Being hacked is the worst! Getting it resolved is expensive! What should you do?
I hear it all the time. A website gets hacked and the client is up in arms. It feels like a violation. Why me? How do I fix it? How do I prevent it from happening again?
Let's start with the first question, "Why me?"
There are generally speaking, one of two reasons you've been hacked:
- Malicious Mischief - This is the classic case of some kid in a basement defacing websites for fun and fame. Sometimes your website gets wiped out completely and replaced with something juvenile. Other times certain elements of your site like pictures or text have been replaced with something juvenile.
- Profit - This is the case where somebody is trying to make a profit off of your site. Usually your site will have mystery links added to it, generally to a 3rd party site in an attempt to drive more traffic. Other times your site will redirect to a 3rd party site, or some of your content will have been changed.
Whether the motive was malicious mischief or profit, it is important to note that it was not personal. In fact, it was decidedly impersonal. These hacks are usually carried out en-masse at the push of a button. They have never heard of you, your business or your site. Your site was simply on a list of vulnerable sites. The hacker bought a tool and it came with a long list of target sites. With the click of a button all of those sites are hit, hacked and altered. So don't take it personally. Nobody is out to get you specifically.
The next question is "How Do I Fix It?"
Your best bet is to roll back to a backup of your site that wasn't hacked. This relatively easy solution effectively erases the objectionable material from your website. But sometimes this solution is not possible. Perhaps you haven't been saving backups. Perhaps your host doesn't have a backup that is pre-hack. What now?
At this point, if you don't have a backup pre-hack, you need to get the pros involved. Your website, assuming you have a content management system like WordPress or Joomla! or Drupal, consists of literally thousands of files. The hack could be a file added to your site, it could be an alteration of one of your files and it could even be in your database. There is no way that you can fix it manually. Your site is simply too big and too complicated to be fixed by hand.
What you need is a security scanner and somebody with the technical expertise to use it. Scanners can find hacker's files, but they cannot be trusted to clean your site. You will need somebody to look at each suspicious file and either repair the file or delete it. This should not be done by somebody without experience because a mistake here and your site can be lost forever. So engage a professional!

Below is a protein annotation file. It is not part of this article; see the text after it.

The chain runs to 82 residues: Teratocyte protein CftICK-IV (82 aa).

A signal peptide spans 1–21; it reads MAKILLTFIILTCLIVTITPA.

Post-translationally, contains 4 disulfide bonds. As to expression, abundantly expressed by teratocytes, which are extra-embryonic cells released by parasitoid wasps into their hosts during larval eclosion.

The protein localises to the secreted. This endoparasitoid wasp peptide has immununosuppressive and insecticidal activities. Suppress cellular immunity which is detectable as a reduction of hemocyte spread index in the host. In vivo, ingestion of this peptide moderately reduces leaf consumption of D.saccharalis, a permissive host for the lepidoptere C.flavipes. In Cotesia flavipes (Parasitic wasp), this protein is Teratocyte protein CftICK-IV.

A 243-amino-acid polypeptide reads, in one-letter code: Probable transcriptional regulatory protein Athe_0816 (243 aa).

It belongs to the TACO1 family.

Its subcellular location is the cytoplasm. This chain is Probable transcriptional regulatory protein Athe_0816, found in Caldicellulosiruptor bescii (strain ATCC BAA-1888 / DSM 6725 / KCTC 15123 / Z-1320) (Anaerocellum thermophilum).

There are security services out there that in my mind are kind of expensive. They will fix your site and charge you a maintenance fee. They generally charge upwards of $100 per month for a one year minimum. That adds up quickly. If you contact your hosting company they will immediately refer you to one of these companies and get their kickback. A host with lousy security can actually make more profit by benefiting from these kickbacks. It is an ethical issue which I find distasteful.
Then there are local developers, like GYST Media that will charge you a one-time fee to fix it. These local developers will generally charge about $600 to get you up and running. They will restore your site, find the hacked files and button up your site to prevent future incursions. It is a fairly straightforward transaction and is what I recommend.
Lastly, "How Do I Prevent This From Happening Again?"
There are a number of things which you can do to harden your website. Any good developer can do these for you. Basically, here's what you want to do:
- Change all of your passwords (CMS, Database, FTP, SSH)
- Run a virus scanner on all computers that have admin access to the site
- Update the CMS to the latest version
- Update the add-ons to the latest version
- Check for known vulnerabilities for all of your add-ons
- Keep backups!
Ultimately, however, we all need to come to grips: all systems have vulnerabilities. Getting hacked is a real possibility, even if you follow the best practices listed above. You need to be sure that you have a recovery plan in place and a good developer on hand.